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So, I'm making a simple game. It's like snake but the picturebox doesn't grow. In the game, you have to get fruits and other objects. Look at berry's code:

public class Berry : PictureBox
{
    public bool ON_SCREEN;
    public Berry()
    {
        this.BackColor = Color.White;
        this.Size = new Size(20, 20);
    }
}

And then I randomize it on a form. Like this:

public void Generator_Berry()
    {
        Berry b = new Berry();
        Random randomY = new Random();
        int rY = randomY.Next(10, 270);
        Random randomX = new Random();
        int rX = randomX.Next(10, 270);
        this.Controls.Add(b);
        b.BringToFront();
        b.Location = new Point(rX, rY);
        b.ON_SCREEN = true;
    }

So the problem is that Berry's X position is the same as Y or vice-versa. I've never got a problem like this.(It look very simple, but I can't get the solution) What is wrong?! Am I that very stupid?!

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closed as off topic by Byte56, Sean Middleditch, Maik Semder, Laurent Couvidou, Josh Petrie Jun 12 '13 at 15:15

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1  
Coding questions go on stackoverflow.com –  Byte56 Jun 7 '13 at 21:49
    
Byte56- I was, well, banned for asking "less important" or "low info" questions. That's why I use Gamedev. No offence, but, If it is dedicated to videogame development but not coding, then what should people ask? I think videogames have a lot to do with coding... –  user2080876 Jun 7 '13 at 22:27
4  
@user2080876: "I was, well, banned for asking 'less important' or 'low info' questions." That doesn't mean you should bring them here. And you were question-banned for asking bad questions, not "less important" ones. Byte56's main point is that this programming has little specifically to do with game development. –  Nicol Bolas Jun 7 '13 at 22:44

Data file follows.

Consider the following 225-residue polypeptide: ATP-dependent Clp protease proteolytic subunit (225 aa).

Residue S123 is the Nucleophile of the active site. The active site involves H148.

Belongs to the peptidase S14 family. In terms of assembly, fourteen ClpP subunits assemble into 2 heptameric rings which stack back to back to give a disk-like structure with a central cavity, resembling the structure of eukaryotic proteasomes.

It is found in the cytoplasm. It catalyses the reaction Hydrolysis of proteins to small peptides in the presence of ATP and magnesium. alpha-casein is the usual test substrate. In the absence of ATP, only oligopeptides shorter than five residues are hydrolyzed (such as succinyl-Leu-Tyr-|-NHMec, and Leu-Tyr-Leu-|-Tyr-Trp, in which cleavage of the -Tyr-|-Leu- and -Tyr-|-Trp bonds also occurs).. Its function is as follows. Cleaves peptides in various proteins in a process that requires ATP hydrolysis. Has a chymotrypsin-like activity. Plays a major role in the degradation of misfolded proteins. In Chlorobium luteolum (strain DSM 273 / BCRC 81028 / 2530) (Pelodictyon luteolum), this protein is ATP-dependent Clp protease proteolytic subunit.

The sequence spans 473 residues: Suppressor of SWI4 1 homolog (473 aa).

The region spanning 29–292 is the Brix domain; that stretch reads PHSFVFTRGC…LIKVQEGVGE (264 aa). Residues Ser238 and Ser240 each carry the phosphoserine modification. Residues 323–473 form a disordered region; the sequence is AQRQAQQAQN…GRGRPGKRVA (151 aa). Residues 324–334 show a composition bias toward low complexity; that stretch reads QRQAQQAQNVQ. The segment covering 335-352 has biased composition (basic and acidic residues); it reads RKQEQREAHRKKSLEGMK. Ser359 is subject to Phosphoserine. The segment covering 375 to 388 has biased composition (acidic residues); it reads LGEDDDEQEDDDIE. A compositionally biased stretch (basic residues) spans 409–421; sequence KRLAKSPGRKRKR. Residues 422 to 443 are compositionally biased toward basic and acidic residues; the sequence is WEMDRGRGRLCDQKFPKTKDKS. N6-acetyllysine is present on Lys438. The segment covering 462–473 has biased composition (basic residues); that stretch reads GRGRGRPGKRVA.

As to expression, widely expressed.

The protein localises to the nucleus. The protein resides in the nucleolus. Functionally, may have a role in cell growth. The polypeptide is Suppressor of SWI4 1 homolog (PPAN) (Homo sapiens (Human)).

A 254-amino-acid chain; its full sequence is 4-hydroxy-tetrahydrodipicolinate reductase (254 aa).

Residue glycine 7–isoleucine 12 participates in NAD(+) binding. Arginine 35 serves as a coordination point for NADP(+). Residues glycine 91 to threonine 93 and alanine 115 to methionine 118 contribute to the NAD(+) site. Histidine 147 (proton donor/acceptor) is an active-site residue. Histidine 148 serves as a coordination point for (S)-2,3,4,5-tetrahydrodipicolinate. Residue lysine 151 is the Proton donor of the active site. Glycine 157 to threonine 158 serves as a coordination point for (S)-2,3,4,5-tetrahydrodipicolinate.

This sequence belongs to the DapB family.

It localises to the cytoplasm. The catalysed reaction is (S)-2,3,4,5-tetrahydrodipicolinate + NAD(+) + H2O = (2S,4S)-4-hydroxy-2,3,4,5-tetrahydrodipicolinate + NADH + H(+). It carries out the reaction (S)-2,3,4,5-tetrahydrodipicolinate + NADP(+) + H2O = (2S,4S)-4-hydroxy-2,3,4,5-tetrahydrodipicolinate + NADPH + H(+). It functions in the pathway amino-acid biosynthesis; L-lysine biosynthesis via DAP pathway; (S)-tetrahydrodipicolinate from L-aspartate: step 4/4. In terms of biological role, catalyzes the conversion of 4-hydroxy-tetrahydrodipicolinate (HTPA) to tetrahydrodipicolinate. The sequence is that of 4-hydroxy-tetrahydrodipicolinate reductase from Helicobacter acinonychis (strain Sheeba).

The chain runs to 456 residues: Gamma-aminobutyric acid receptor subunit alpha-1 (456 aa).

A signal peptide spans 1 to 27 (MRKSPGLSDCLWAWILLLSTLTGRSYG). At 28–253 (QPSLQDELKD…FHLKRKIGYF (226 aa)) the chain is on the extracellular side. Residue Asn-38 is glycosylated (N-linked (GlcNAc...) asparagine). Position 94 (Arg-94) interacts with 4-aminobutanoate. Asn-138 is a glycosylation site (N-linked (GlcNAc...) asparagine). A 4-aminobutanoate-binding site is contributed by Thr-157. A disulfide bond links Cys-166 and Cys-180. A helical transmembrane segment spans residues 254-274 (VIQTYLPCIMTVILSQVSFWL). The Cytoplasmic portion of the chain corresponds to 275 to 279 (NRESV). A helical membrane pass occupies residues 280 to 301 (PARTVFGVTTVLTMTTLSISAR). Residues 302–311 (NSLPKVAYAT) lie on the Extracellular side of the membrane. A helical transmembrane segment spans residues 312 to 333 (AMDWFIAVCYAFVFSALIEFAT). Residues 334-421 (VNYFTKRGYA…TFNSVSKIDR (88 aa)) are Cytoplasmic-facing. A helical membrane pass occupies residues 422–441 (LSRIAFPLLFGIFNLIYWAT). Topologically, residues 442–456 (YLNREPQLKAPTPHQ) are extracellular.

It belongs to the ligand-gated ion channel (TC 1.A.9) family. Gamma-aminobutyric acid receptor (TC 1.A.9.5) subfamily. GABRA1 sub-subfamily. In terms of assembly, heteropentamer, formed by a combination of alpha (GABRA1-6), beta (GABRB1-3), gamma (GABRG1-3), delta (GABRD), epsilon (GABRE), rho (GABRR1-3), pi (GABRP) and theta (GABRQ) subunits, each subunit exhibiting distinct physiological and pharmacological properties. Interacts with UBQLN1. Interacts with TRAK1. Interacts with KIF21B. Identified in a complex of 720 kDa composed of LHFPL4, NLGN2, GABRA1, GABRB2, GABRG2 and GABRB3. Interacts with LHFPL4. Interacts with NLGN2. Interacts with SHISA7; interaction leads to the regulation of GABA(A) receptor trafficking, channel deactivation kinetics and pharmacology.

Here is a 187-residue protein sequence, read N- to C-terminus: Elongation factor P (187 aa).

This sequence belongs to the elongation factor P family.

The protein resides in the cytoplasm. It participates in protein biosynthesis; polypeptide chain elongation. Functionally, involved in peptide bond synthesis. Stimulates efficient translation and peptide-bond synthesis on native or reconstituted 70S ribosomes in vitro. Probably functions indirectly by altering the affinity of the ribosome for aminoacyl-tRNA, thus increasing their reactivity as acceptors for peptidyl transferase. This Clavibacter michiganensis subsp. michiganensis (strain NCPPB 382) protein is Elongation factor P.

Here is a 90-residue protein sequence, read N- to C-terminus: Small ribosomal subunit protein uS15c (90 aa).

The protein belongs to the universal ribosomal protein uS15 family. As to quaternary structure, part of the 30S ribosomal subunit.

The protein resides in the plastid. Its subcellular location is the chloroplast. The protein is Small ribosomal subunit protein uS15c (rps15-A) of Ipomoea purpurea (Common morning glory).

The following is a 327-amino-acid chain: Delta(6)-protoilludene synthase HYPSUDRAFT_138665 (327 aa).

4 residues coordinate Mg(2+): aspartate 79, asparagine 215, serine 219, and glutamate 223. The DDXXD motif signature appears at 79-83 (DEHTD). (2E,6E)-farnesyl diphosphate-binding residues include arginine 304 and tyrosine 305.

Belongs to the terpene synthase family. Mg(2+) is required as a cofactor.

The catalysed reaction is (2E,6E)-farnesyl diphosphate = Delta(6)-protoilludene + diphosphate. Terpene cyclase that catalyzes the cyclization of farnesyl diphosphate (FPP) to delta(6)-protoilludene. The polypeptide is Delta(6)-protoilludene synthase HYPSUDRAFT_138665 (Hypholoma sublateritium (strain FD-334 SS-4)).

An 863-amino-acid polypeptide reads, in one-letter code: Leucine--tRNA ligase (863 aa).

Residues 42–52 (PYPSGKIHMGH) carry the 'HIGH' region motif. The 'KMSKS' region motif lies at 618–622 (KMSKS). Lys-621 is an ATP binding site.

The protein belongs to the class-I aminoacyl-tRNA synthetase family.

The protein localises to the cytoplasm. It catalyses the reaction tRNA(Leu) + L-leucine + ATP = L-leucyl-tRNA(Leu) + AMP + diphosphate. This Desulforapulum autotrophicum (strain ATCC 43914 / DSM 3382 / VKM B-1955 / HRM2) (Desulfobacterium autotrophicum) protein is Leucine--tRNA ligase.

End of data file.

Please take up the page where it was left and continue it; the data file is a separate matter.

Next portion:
Good. thanks to a negative vote, i can't post questions anymore. I miss the old Internet. I can't ever thrust stack exchange websites. I hate these rules. –  user2080876 Jun 12 '13 at 11:35

1 Answer 1

A pseudo-random number generator like C#'s System.Random generates a deterministic sequence of numbers from a starting state, a seed.

When you construct a System.Random instance without any arguments, it initializes the seed based on the current time. As your two instances are created very close in time, it's likely that they will get the same seed, and thus the same sequence of numbers.

It's common to create one instance, use it and hold on to it for any future generation of additional pseudo-random numbers in the sequence. Reseeding has a tendency to increase correlation, not reduce it.

Please avoid following knee-jerk responses like "never use more than one instance", those show a lack of understanding as to why you're experiencing the problems you do.

MSDN says:

The default seed value is derived from the system clock and has finite resolution. As a result, different Random objects that are created in close succession by a call to the default constructor will have identical default seed values and, therefore, will produce identical sets of random numbers.

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Thanks. Awesome Information. –  user2080876 Jun 7 '13 at 22:25
2  
To expand on your point further: Random is not threadsafe - totally reasonable to create instances per-thread. –  Andrew Russell Jun 8 '13 at 2:33

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